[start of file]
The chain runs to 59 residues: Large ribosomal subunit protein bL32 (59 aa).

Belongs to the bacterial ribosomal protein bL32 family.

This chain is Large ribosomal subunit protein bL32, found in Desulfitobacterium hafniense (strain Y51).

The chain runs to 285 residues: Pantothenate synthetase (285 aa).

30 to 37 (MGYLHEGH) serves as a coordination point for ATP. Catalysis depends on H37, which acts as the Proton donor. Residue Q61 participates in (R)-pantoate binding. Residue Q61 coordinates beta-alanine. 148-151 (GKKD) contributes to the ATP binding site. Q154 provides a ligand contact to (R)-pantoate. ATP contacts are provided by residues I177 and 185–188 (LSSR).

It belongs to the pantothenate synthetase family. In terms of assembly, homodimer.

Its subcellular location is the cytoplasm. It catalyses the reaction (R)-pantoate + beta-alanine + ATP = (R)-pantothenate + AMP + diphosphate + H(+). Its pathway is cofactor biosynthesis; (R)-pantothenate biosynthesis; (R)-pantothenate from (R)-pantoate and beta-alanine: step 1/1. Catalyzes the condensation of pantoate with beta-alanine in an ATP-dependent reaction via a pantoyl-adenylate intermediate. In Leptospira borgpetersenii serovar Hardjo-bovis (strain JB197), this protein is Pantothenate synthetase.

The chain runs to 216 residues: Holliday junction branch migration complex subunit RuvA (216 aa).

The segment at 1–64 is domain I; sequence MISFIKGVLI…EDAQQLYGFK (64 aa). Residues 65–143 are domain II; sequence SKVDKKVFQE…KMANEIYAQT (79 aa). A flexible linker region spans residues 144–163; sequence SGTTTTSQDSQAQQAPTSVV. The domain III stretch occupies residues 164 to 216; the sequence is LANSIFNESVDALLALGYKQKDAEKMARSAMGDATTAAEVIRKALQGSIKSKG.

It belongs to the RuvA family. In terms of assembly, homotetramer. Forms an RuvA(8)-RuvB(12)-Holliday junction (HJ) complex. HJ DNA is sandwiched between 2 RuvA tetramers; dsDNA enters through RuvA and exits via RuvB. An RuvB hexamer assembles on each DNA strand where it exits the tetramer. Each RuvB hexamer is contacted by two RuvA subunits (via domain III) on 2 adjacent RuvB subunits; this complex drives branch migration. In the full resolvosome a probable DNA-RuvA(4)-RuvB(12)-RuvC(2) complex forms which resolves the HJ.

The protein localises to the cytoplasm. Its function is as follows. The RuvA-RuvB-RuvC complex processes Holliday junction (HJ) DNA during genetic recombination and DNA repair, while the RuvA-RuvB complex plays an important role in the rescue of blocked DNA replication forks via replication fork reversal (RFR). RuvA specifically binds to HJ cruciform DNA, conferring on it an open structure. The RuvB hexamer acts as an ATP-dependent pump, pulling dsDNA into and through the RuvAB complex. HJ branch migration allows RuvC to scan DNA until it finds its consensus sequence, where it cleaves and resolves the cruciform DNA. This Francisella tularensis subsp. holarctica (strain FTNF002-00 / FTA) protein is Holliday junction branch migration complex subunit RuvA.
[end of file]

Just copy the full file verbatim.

The chain runs to 59 residues: Large ribosomal subunit protein bL32 (59 aa).

Belongs to the bacterial ribosomal protein bL32 family.

This chain is Large ribosomal subunit protein bL32, found in Desulfitobacterium hafniense (strain Y51).

The chain runs to 285 residues: Pantothenate synthetase (285 aa).

30 to 37 (MGYLHEGH) serves as a coordination point for ATP. Catalysis depends on H37, which acts as the Proton donor. Residue Q61 participates in (R)-pantoate binding. Residue Q61 coordinates beta-alanine. 148-151 (GKKD) contributes to the ATP binding site. Q154 provides a ligand contact to (R)-pantoate. ATP contacts are provided by residues I177 and 185–188 (LSSR).

It belongs to the pantothenate synthetase family. In terms of assembly, homodimer.

Its subcellular location is the cytoplasm. It catalyses the reaction (R)-pantoate + beta-alanine + ATP = (R)-pantothenate + AMP + diphosphate + H(+). Its pathway is cofactor biosynthesis; (R)-pantothenate biosynthesis; (R)-pantothenate from (R)-pantoate and beta-alanine: step 1/1. Catalyzes the condensation of pantoate with beta-alanine in an ATP-dependent reaction via a pantoyl-adenylate intermediate. In Leptospira borgpetersenii serovar Hardjo-bovis (strain JB197), this protein is Pantothenate synthetase.

The chain runs to 216 residues: Holliday junction branch migration complex subunit RuvA (216 aa).

The segment at 1–64 is domain I; sequence MISFIKGVLI…EDAQQLYGFK (64 aa). Residues 65–143 are domain II; sequence SKVDKKVFQE…KMANEIYAQT (79 aa). A flexible linker region spans residues 144–163; sequence SGTTTTSQDSQAQQAPTSVV. The domain III stretch occupies residues 164 to 216; the sequence is LANSIFNESVDALLALGYKQKDAEKMARSAMGDATTAAEVIRKALQGSIKSKG.

It belongs to the RuvA family. In terms of assembly, homotetramer. Forms an RuvA(8)-RuvB(12)-Holliday junction (HJ) complex. HJ DNA is sandwiched between 2 RuvA tetramers; dsDNA enters through RuvA and exits via RuvB. An RuvB hexamer assembles on each DNA strand where it exits the tetramer. Each RuvB hexamer is contacted by two RuvA subunits (via domain III) on 2 adjacent RuvB subunits; this complex drives branch migration. In the full resolvosome a probable DNA-RuvA(4)-RuvB(12)-RuvC(2) complex forms which resolves the HJ.

The protein localises to the cytoplasm. Its function is as follows. The RuvA-RuvB-RuvC complex processes Holliday junction (HJ) DNA during genetic recombination and DNA repair, while the RuvA-RuvB complex plays an important role in the rescue of blocked DNA replication forks via replication fork reversal (RFR). RuvA specifically binds to HJ cruciform DNA, conferring on it an open structure. The RuvB hexamer acts as an ATP-dependent pump, pulling dsDNA into and through the RuvAB complex. HJ branch migration allows RuvC to scan DNA until it finds its consensus sequence, where it cleaves and resolves the cruciform DNA. This Francisella tularensis subsp. holarctica (strain FTNF002-00 / FTA) protein is Holliday junction branch migration complex subunit RuvA.